Concerns, Statistics and Comparisons

It’s not just parents who are bemoaning the state of education. Ninety-four per cent of respondents to one of our surveys said that young people’s spelling and grammar have deteriorated since their parents’ time. Nearly 70% of those respondents blamed education standards...


This chapter of Word Up, A Lexicon and Guide to Communication in the 21st Century covers:

Word Up: A Lexicon and Guide to Communication in the 21st Century | Mark McCrindle | Literacy, education, trends
  • The teaching of reading and writing: past and
    present comparisons
  • The reading wars: whole language vs. phonics
  • Back to basics: reading, writing and arithmetic
  • Public vs. private
  • Teacher literacy
  • HSC reading lists: past and present
  • Literacy in a digital age

To read more, click here to download this chapter of Word Up.
For more downloads visit the Free Resources page.

Baby Boomers: The Sandwich Generation [MEDIA]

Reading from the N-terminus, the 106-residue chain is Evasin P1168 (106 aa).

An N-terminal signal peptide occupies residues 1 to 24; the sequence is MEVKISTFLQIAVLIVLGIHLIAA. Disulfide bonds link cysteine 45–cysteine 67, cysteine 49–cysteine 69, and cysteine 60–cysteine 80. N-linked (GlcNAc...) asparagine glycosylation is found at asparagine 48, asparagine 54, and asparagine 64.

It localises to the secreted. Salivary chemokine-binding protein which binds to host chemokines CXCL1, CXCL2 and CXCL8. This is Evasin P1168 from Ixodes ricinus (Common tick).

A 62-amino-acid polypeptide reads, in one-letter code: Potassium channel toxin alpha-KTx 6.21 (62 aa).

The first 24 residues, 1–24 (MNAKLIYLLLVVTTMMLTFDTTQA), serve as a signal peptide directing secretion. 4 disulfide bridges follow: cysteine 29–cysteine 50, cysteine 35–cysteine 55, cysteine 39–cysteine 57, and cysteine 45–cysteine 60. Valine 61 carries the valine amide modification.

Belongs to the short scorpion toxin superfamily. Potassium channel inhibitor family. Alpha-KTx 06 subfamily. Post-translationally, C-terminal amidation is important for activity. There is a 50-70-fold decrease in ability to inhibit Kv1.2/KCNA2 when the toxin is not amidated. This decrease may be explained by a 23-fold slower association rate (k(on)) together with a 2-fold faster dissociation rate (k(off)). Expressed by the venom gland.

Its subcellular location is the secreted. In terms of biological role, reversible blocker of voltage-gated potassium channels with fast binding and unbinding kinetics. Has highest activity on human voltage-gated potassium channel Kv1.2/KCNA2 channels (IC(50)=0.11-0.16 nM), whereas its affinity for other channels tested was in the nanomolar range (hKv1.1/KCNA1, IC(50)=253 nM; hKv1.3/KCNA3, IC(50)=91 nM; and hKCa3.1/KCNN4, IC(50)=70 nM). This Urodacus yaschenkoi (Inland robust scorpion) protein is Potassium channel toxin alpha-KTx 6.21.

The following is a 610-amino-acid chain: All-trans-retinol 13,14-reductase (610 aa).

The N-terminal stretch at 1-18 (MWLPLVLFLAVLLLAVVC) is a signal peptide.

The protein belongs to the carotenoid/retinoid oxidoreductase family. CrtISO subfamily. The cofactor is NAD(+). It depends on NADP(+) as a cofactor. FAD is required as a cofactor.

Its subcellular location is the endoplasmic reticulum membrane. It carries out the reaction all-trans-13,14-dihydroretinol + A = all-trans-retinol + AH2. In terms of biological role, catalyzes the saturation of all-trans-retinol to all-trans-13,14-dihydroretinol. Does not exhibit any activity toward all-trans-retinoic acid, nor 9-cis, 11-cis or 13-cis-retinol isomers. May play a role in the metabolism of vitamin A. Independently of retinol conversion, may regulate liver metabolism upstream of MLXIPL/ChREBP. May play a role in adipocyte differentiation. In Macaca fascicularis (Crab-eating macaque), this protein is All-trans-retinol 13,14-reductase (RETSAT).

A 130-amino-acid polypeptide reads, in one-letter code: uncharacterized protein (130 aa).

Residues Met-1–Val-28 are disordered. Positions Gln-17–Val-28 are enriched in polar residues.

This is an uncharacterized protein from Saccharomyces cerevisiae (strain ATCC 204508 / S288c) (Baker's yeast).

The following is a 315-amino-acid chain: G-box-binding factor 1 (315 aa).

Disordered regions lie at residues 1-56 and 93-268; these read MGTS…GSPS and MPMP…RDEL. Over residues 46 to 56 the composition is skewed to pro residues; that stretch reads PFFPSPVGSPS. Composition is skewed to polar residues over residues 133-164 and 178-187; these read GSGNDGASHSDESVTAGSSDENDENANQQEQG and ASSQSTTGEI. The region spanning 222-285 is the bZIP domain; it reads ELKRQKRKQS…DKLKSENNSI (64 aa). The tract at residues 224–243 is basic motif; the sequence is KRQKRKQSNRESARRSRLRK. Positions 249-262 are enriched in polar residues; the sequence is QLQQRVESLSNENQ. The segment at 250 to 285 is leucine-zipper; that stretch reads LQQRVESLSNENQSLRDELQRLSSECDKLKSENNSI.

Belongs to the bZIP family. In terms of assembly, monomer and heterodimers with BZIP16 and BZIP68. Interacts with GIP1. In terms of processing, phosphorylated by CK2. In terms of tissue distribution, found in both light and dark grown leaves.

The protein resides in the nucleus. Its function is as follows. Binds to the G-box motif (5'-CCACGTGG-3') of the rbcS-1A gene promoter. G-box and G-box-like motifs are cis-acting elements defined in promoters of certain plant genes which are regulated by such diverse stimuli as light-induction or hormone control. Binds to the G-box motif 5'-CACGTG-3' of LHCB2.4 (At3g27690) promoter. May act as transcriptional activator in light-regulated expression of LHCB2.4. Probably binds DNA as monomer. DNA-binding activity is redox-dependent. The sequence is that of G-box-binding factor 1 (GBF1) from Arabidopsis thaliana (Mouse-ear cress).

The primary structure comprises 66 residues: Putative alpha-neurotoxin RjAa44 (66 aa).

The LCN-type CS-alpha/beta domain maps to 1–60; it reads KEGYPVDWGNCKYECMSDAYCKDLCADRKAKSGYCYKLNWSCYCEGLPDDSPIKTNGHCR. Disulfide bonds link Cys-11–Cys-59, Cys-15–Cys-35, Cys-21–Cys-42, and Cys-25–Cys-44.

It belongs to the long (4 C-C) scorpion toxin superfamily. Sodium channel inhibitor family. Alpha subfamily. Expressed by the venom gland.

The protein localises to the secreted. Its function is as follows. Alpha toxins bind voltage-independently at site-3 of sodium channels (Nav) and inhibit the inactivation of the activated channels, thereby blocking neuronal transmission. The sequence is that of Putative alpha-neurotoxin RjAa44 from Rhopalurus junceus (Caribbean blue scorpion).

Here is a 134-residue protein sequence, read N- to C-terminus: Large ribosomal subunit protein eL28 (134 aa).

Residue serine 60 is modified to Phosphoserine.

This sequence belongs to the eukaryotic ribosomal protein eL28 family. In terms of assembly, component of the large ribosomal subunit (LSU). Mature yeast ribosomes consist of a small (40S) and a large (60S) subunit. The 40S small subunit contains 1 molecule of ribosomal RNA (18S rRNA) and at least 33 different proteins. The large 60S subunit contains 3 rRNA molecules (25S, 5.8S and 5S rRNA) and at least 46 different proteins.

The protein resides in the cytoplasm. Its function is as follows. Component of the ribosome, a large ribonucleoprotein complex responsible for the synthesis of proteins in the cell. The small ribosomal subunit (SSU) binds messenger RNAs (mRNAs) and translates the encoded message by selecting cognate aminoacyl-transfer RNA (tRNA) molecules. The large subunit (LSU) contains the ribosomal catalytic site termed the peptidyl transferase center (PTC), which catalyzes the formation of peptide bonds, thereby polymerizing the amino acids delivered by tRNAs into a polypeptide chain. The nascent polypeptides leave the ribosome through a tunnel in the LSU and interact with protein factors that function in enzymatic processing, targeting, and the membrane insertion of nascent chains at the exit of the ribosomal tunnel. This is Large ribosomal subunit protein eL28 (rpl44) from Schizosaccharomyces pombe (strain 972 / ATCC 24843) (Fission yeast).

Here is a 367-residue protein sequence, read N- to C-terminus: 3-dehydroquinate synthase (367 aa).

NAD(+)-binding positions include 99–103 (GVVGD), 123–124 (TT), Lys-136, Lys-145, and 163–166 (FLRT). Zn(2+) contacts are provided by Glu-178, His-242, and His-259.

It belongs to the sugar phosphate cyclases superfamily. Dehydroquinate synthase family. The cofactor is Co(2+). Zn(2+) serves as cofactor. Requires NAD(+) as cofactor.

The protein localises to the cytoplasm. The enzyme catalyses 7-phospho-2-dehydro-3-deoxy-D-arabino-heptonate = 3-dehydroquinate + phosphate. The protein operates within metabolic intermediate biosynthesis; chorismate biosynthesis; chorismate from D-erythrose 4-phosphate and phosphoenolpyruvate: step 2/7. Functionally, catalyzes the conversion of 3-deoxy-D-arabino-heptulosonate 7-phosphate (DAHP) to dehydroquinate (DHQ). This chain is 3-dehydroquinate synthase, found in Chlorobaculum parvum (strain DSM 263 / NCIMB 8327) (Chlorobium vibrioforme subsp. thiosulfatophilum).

Thursday, June 28, 2012

Mark McCrindle appeared on Channel Nine's A Current Affair last Friday to share about a noticeable trend where Baby Boomers are currently in a life-stage sandwiched between their adult children as well as their senior parents living at home. These are the Sandwich Generation.

For more information check out the segment in the video below. 

Australia's top 100 baby names 2011

Wednesday, June 27, 2012

McCrindle Research | Australia top 100 baby names 2011Last month we released a little infographic outlining the trends in motherhood and baby names. It included some very interesting trends including variations in spelling (as you will see in the list below), but we only included the top ten Aussie baby names from 2011 in the infographic.

Here's a list of the top twenty girls and boys names, and you can download the top 100 in PDF format below the table.

1

Lily / Lilly

William

11

Emily

Joshua

2

Ruby / Rubi

Jack

12

Ava

Liam

3

Chloe

Ethan

13

Amelia

Jacob

4

Mia

Oliver

14

Grace

Samuel

5

Olivia

Lucas

15

Sofia / Sophia

Benjamin

6

Isabella

Noah

16

Zoe

Riley

7

Charlotte

Lachlan

17

Madison / Maddison

Max

8

Sophie

Cooper

18

Isabel / Isabelle

Alexander

9

Sienna

Thomas

19

Matilda

Charlie

10

Ella

James

20

Lucy

Xavier

For the full list download Australia's Top 100 Baby Names